recovery


Studies in rodents and humans demonstrate that CCR5 manipulations enhance memory and recovery after brain injury!


C
ollaborative studies (PDF) between the Carmichael and Silva Laboratories at UCLA showed that manipulations that decreased CCR5, which the Silva lab previously showed enhanced memory, were also shown to enhance recovery after stroke and traumatic brain injury (studies with the Shohami lab). Collaborative studies in humans (Bornstein lab) were consistent with these results in rodents, since individuals with a naturally occurring CCR5 null mutation (Delta 32 allele) were also shown to have better motor and cognitive recovery after stroke (PDF)!

Key Publications:

Mary T. Joy, Einor Ben Assayag, Dalia Shabashov-Stone, Sigal Liraz-Zaltsman, Nikita S. Thareja,Marcela Arenas, Efrat Kliper, Amos D. Korczyn, Efrat L. Kesner, Miou Zho, Shan Huang2, Tawnie K. Silva2, Noomi, Katz, Natan M. Bornstein, Alcino J. Silva, Esther Shohami, Stanley T. Carmichael. CCR5 is a therapeutic target to stimulate recovery in stroke and traumatic brain injury. Cell (in press)(PDF)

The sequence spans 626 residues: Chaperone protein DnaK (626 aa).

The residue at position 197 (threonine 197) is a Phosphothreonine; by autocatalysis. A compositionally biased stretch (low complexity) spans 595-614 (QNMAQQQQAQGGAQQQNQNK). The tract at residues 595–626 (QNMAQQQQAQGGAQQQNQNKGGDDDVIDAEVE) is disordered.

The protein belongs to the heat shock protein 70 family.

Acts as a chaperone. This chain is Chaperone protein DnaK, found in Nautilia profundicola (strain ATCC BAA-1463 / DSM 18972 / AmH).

Miou Zhou Stuart Greenhill Shan Huang Tawnie K Silva Yoshitake Sano Shumin Wu Ying Cai Yoshiko Nagaoka Megha Sehgal Denise J Cai Yong-Seok Lee Kevin Fox Alcino J Silva. CCR5 is a suppressor for cortical plasticity and hippocampal learning and memory. DOI: http://dx.doi.org/10.7554/eLife.20985; Published December 20, 2016; Cite as eLife 2016;10.7554/eLife.209851. (PDF)